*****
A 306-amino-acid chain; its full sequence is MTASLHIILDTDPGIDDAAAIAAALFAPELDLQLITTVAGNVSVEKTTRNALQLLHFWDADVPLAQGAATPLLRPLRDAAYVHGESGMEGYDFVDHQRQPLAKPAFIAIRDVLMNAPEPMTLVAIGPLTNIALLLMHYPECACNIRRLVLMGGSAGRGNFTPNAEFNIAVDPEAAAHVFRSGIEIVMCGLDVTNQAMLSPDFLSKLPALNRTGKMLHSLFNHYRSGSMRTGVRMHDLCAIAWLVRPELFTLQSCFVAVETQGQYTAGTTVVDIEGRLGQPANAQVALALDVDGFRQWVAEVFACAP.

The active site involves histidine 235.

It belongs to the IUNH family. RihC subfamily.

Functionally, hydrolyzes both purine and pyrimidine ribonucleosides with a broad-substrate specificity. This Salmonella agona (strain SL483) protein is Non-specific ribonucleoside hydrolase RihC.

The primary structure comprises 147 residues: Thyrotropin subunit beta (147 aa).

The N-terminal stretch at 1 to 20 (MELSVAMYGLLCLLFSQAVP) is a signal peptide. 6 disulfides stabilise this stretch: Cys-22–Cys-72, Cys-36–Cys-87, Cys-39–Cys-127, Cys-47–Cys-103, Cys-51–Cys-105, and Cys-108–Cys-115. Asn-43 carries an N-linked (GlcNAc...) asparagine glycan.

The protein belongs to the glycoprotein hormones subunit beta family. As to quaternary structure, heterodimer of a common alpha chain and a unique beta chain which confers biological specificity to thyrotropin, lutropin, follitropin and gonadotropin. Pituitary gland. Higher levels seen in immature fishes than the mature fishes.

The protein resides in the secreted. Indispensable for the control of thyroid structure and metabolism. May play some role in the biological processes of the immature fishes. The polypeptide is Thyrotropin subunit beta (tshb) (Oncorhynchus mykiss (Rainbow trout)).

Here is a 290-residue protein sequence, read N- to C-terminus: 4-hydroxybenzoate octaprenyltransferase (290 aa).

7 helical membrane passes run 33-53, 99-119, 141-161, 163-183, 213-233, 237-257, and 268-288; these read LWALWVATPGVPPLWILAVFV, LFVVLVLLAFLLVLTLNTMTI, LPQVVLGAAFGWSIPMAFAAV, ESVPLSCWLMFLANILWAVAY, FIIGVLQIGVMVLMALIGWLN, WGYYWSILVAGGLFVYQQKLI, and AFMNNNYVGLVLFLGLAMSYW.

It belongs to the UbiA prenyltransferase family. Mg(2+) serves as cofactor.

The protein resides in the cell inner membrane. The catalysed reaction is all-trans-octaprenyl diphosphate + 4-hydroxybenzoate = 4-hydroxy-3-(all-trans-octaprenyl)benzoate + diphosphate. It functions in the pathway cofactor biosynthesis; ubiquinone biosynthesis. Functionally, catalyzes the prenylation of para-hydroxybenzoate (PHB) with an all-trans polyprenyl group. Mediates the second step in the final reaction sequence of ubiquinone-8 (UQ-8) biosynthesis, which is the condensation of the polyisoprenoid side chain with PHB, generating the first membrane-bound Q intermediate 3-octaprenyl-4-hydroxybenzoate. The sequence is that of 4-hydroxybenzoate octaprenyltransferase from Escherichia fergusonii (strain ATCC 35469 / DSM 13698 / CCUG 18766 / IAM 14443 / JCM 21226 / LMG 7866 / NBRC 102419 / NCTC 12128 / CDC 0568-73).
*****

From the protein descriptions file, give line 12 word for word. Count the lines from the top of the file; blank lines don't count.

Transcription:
The protein resides in the cell inner membrane. The catalysed reaction is all-trans-octaprenyl diphosphate + 4-hydroxybenzoate = 4-hydroxy-3-(all-trans-octaprenyl)benzoate + diphosphate. It functions in the pathway cofactor biosynthesis; ubiquinone biosynthesis. Functionally, catalyzes the prenylation of para-hydroxybenzoate (PHB) with an all-trans polyprenyl group. Mediates the second step in the final reaction sequence of ubiquinone-8 (UQ-8) biosynthesis, which is the condensation of the polyisoprenoid side chain with PHB, generating the first membrane-bound Q intermediate 3-octaprenyl-4-hydroxybenzoate. The sequence is that of 4-hydroxybenzoate octaprenyltransferase from Escherichia fergusonii (strain ATCC 35469 / DSM 13698 / CCUG 18766 / IAM 14443 / JCM 21226 / LMG 7866 / NBRC 102419 / NCTC 12128 / CDC 0568-73).